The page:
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Q2 welcomes breast cancer survivors to annual Pink Week breakfast

KTVQ shares breast cancer survivor stories
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Posted at 11:19 AM, Oct 06, 2023

BILLINGS — The entire Q2 News team welcomed about 150 brave breast cancer survivors and caregivers to the station’s studio for what's become an annual tradition going strong since 2009.

Many of those women consider themselves part of what they call the 'Pink Sisterhood', a group they didn’t ask to be part of but now is a big part of their life.

“Having grown up with no sister, I started using the phrase pink sisterhood when I was going through my own breast cancer journey. These women are my pink sisterhood,” said six-year breast cancer survivor Dee Oakland.

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Dee Oakland

Ask any of the women at Q2’s annual Pink Breakfast what their superpower is and they’ll likely tell you they’re a survivor. Whether it’s 39 years like SunnieRay who got diagnosed back in 1984, or a few years like Denise or Sandy. Each has a distinct perspective on life.

“My advice for anybody that's diagnosed with cancer is talk to everybody that you can, and remember, you’re never alone. There's always somebody in your corner. Always," said 1.5-year survivor Sandy Pastian.

RELATED: Photo Gallery: 2023 Pink Breakfast

The words you are not alone mean a lot to anyone battling breast cancer, but to some they mean everything. Brenda Miller is a five-year survivor with cancer that’s metastasized to her brain and lungs, causing 22 brain tumors.

“I started having trouble breathing at work and I had fluid on my heart and my lungs, and they hospitalized me for six days and told me to get my affairs in order because I didn't have much time to live,” says Miller.

Q2 welcomes breast cancer survivors to annual Pink Week breakfast

She doesn't know where her story goes next, but she does know she’s still surviving. It’s wrapping those fellow survivors in love that has Vicki Olson Johnson returning to the Q2 Pink Breakfast again and again. In fact, Olson Johnson has only missed two Q2 Pink Breakfasts.

“I think people saw in that first breakfast and those after how much bonding happens between women and men who’ve experienced this journey through cancer, and thank you for giving us this opportunity to be celebrated,” said Olson Johnson.

Vicki Olson Johnson
Vicki Olson Johnson

Olson Johnson was one of the first Pink Breakfast attendees.

"I was on the phone calling every survivor I could think of in the very first Pink Breakfast, and it was a very small group," Olson Johnson said. "We gathered around the desk afterward, because we all fit, and now we’re busting at the seams. You re-invent it every year to fit us all here. So it’s a big deal."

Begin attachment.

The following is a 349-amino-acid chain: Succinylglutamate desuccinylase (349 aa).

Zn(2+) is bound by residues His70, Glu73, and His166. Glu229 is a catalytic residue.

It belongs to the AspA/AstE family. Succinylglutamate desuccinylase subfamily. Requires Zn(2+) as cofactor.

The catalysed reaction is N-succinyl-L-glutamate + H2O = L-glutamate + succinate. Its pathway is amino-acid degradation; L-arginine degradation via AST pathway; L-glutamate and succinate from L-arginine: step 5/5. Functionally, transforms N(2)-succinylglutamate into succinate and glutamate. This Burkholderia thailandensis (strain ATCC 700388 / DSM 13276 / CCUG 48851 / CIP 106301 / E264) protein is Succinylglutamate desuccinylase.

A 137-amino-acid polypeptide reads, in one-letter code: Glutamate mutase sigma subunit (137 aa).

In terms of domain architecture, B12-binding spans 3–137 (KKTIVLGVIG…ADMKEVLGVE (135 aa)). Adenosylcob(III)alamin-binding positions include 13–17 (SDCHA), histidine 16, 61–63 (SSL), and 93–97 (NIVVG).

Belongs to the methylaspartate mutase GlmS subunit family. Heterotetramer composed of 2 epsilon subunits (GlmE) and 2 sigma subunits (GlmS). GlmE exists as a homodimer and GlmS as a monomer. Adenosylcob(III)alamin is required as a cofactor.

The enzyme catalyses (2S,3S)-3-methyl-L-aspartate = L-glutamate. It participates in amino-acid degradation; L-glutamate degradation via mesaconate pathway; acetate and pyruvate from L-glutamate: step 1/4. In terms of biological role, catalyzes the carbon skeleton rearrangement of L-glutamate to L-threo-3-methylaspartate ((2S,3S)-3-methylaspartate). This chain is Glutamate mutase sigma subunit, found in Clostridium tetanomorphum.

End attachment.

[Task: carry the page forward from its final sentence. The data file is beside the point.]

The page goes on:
Attendees packed the studio in pink. This is fitting, as this year Q2 teamed up with a local nonprofit to give back.

"To see Pack it in Pink take off, to see KTVQ-2 take it on this year to say, ‘We’re going to raise money.’ It means so much because we’re giving back to the survivors in our community with this funding," said Olson Johnson. "To me, priceless."

Pack the Place in Pink is a Montana-based project that works to financially support breast cancer patients in Montana. At the time this article was written, donations from Pink Breakfast reached more than $12,000.

First-time attendees were thrilled to be surrounded by those who have walked a similar path.

"I'm a survivor of nine years now," said Kelly Ault, a middle school teacher in Columbus, on Friday. "It’s still scary every time you go in for your mammogram because you’re just worried you’re going to have it again."

Kelly Ault
Kelly Ault

Thankfully, survivors have a community of support behind them in Yellowstone County.

"Last year when I came, I was looking to meet other survivors to kind of help with my own personal support and to be able to smile and see everybody else smiling as well," said Athena Gorder, a breast cancer survivor, on Friday. "This year was exciting and meaningful for me because it’s a new outlook that, I may not have been here to enjoy this beautiful little thing. And I get to."

Athena Gorder
Athena Gorder

It's a breakfast that's so much more—and one we hope to continue for years to come.

"We need you to bring us together every year. That bonding that happens with survivors is something we never forget," Olson Johnson said. "We never let go of that connection, and this is a big deal. So we want to thank KTVQ-2 for embracing this year after year and growing it bigger.”

To all of our survivors, you are not alone, and the Q2 family loves you.

To learn more about Pink Week and Pink Breakfast, click here.